Matt:  And what can you tell us about Peter Templeman who has stepped up to the plate and directing his first feature film.  What was his style?


Sarah:  I love Peter.  He made sure that the script was to the letter whilst also allowing an element of freedom.  He’s a keen “truth teller” I suppose.  He can tell when you’re “phoning it in” or you’re faking it.  He’ll go “no no no.”  He’s a good guy and very relaxed.  You’d be forgiven for thinking that he doesn’t know what he’s talking about sometimes but trust me, he does!


Matt:  It’s tough trying to sell any Australian films.  We had The Amazing Spider-Man released last week and The Dark Knight Rises out next week.  What have we got to do to get people to go and see this film?  How do we sell this?


Sarah:  Well, it’s a damn good film actually!  You’re going to want to see it.  People somehow have this icky, irky thing about seeing an Australian film but to be honest, this doesn’t feel like an “Australian film”.  It could be set in Berlin or Milan or London or anywhere.  It just happens to be Sydney which features a little bit.  It has a lot of heart which translates universally.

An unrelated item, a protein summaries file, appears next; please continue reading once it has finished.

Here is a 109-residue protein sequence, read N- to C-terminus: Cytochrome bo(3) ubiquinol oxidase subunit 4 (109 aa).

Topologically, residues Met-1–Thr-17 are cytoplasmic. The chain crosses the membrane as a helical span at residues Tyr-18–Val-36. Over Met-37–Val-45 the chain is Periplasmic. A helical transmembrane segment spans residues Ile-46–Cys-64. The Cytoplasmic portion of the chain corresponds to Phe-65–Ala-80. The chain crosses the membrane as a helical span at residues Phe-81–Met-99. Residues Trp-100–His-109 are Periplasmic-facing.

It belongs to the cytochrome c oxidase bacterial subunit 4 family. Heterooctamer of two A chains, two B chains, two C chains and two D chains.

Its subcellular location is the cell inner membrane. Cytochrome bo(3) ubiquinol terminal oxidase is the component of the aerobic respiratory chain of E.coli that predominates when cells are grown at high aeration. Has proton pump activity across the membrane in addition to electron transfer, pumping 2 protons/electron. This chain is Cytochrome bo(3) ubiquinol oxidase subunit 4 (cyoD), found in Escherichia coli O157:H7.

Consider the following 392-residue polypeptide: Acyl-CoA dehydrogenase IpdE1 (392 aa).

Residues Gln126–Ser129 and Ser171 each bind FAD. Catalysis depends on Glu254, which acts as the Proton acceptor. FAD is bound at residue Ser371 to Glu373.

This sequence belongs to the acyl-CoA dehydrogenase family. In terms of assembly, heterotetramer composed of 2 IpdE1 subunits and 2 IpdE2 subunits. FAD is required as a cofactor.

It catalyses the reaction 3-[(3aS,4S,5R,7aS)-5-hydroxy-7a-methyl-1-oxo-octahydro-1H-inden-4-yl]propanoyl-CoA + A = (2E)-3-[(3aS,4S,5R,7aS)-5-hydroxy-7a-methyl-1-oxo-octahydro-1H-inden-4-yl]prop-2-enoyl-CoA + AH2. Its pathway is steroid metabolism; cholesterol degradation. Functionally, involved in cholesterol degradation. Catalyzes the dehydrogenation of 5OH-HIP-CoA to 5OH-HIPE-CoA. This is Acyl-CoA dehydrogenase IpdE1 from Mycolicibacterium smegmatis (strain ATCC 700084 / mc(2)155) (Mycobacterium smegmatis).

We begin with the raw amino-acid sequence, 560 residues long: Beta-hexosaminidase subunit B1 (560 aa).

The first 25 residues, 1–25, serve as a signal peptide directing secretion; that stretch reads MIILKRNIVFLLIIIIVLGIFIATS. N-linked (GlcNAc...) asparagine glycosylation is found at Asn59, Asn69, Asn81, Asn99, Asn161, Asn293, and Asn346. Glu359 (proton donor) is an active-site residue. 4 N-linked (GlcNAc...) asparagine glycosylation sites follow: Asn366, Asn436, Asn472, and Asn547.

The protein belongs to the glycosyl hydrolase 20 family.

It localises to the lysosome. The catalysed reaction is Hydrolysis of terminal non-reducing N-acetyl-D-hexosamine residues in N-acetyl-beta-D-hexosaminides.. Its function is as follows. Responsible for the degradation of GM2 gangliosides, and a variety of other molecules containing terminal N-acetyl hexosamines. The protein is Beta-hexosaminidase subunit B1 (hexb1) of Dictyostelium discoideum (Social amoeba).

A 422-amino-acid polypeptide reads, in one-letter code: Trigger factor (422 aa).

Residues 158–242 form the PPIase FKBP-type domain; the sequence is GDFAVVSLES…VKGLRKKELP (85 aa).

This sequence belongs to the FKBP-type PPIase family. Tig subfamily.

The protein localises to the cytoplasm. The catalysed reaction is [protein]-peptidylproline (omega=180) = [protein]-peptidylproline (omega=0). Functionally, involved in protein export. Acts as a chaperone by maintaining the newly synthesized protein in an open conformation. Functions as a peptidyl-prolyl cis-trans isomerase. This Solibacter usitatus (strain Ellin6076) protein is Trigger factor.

Matt:  I’ll finish up by asking what’s in the pipeline?  I’m hoping you’ve got a bunch of projects we’re going to see you in soon.


Sarah:  I just finished wrapping a horror film in the United States called Jessabelle which was exciting to do.  Kevin Greutert was the director and he was an editor on many of the Saw films.  I star alongside Mark Webber who is the self-proclaimed king of American independent cinema apparently (laughs).  He’s one of those names where people in America go “Mark Webber, oh I love Mark Webber!”  I’d never heard of him beforehand but I do now and he’s a good friend.


Matt:  Well best of luck with all your future endeavours and it’s been a pleasure talking with you today.  Thank you!


Sarah:  Thank you Matt!


You can read my review of Not Suitable For Children by clicking here.